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Faulkner at Virginia Photo
Photograph by Ralph Thompson
© Rector and Visitors, University of Virginia

During the 1957 and 1958 Spring semesters, William Faulkner was the Writer-in-Residence at the University of Virginia. During that time he appeared at thirty-six different public events, reading from his work and answering over 1400 questions from students, faculty and others. Thanks to two members of the Department of English, Frederick Gwynn and Joseph Blotner, most of those sessions were recorded, and preserved on tape in the University of Virginia Special Collections Library. Over 28 hours of the recordings have been digitized, and are available online in the Faulkner at Virginia audio archive . The mp3 clips available below have been taken from that archive, and are playable on most devices.

“All the Dead Pilots” Audio Clip

What do you mean by "dead"? (25 February 1957; 1:43)

What did you mean by "dead"? (25 February 1957; 1:43)

John Coleman: What do you mean, Mr. Faulkner, in your story, "All the Dead Pilots," and I believe a story called "Honor," in which you give the impression that those people who fought in the war, after those experiences of war, will be dead the rest of their lives?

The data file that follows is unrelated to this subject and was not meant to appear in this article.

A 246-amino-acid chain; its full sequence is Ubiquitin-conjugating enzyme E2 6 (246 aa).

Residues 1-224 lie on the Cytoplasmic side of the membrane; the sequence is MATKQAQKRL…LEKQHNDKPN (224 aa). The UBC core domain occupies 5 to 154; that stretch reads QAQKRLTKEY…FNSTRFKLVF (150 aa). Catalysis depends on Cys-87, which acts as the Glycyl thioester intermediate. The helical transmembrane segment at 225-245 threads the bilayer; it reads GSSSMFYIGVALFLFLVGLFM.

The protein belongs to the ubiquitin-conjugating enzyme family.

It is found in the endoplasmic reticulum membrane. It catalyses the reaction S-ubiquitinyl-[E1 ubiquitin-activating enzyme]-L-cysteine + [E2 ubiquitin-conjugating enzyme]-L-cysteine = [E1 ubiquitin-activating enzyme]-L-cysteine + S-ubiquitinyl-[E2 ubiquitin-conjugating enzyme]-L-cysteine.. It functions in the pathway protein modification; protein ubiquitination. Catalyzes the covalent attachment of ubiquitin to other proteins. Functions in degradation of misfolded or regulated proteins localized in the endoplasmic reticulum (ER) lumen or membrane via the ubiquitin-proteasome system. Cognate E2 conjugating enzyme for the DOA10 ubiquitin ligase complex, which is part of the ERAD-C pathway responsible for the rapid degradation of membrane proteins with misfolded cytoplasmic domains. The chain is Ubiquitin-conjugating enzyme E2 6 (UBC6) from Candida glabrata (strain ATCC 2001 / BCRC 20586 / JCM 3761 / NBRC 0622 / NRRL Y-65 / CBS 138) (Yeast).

William Faulkner: Well, in a—in a way they were. That the—the ones that—that even continued to live very long were the exceptions, and the one among them that coped with the—the change of time or—you can count them on your thumbs almost. Rickenbacker's one, but there are not too many others. Bishop, he finally drank himself to death, died last year, and the others, Victor Yeats didn't live ten years. But then in a way they—they—they were dead, they had exhausted themselves psychically, whatever it was, but anyway, they were unfitted for the world that they found afterwards. Not that they rejected, they simply were unfitted. They had worn themselves out.

John Coleman: You'd restrict that feeling to people who had been in aviation, not with people who had served in other branches of the armed services?

William Faulkner: At that time, yes, because there was more concentration of being frightened of flying then than in infantry or—or ground troops. You just got—got scared worse quicker and more often—

John Coleman: Yes.

William Faulkner: Flying than you did on the ground.